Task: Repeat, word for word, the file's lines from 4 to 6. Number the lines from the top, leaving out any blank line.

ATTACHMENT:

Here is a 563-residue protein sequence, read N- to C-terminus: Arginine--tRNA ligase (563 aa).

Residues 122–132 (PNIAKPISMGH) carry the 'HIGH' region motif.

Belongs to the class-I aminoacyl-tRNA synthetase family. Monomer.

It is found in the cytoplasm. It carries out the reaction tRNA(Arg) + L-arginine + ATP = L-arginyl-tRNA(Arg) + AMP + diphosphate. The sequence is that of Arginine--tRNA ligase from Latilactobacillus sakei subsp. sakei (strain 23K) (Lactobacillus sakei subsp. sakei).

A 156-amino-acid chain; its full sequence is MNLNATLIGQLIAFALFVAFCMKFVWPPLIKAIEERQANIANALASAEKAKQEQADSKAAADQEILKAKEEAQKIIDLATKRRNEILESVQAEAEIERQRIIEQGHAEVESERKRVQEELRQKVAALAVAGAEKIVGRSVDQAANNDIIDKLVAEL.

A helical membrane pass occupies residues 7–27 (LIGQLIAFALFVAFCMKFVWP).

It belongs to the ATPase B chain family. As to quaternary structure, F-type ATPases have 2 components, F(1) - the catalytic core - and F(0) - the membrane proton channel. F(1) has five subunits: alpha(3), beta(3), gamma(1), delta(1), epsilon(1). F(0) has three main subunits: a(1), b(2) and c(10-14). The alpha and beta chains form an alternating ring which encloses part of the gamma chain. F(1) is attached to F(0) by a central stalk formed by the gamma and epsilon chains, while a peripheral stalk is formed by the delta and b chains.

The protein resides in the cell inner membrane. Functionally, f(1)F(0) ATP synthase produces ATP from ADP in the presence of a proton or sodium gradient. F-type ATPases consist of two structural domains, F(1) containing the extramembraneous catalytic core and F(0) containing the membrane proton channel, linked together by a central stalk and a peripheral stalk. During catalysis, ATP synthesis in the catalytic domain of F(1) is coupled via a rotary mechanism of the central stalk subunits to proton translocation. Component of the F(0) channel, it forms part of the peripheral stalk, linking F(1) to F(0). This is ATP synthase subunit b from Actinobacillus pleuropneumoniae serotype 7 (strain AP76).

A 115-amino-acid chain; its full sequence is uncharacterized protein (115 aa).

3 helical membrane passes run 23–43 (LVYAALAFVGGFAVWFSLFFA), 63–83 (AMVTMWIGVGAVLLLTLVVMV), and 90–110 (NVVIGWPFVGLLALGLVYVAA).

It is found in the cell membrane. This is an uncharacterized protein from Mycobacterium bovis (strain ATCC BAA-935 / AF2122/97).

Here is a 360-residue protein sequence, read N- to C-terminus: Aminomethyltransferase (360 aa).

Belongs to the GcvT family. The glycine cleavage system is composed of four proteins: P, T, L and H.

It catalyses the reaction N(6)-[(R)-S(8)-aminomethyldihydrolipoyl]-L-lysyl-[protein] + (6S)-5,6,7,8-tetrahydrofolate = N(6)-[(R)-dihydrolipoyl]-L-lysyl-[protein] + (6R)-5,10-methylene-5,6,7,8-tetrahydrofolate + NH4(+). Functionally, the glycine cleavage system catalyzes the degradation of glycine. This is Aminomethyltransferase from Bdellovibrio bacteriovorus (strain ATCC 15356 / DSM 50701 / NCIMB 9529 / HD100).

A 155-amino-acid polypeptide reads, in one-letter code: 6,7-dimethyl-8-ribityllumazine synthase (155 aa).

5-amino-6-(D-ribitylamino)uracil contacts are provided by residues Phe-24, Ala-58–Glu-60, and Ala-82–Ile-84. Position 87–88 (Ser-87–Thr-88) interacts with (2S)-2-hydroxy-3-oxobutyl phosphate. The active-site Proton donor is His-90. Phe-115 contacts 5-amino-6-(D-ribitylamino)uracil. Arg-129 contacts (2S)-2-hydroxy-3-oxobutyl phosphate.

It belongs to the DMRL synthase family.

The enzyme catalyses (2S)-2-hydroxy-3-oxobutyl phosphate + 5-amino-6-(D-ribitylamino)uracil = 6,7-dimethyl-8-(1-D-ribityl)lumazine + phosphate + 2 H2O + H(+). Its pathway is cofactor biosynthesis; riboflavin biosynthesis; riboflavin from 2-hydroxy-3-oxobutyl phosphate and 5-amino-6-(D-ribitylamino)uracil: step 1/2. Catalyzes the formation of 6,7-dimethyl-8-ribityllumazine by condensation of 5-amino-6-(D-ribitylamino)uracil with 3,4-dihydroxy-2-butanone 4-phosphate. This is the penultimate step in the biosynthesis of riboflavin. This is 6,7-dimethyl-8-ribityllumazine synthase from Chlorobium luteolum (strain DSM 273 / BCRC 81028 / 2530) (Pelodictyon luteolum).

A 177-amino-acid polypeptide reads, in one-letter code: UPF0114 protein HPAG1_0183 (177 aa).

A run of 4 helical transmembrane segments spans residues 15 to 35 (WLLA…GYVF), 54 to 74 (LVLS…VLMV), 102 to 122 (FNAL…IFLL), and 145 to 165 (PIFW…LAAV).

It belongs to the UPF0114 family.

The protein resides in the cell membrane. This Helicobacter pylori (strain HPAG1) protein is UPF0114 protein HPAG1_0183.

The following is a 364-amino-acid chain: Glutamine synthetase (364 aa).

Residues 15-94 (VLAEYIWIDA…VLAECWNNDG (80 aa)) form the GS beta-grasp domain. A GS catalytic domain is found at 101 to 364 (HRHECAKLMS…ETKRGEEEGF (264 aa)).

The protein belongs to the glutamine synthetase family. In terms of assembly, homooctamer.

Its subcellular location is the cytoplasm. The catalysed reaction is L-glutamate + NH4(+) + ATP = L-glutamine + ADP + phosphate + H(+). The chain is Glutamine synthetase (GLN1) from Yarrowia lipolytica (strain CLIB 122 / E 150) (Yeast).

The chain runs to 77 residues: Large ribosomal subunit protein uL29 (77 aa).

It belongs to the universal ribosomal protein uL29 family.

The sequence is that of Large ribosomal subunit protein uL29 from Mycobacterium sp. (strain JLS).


It is found in the cytoplasm. It carries out the reaction tRNA(Arg) + L-arginine + ATP = L-arginyl-tRNA(Arg) + AMP + diphosphate. The sequence is that of Arginine--tRNA ligase from Latilactobacillus sakei subsp. sakei (strain 23K) (Lactobacillus sakei subsp. sakei).

A 156-amino-acid chain; its full sequence is MNLNATLIGQLIAFALFVAFCMKFVWPPLIKAIEERQANIANALASAEKAKQEQADSKAAADQEILKAKEEAQKIIDLATKRRNEILESVQAEAEIERQRIIEQGHAEVESERKRVQEELRQKVAALAVAGAEKIVGRSVDQAANNDIIDKLVAEL.

A helical membrane pass occupies residues 7–27 (LIGQLIAFALFVAFCMKFVWP).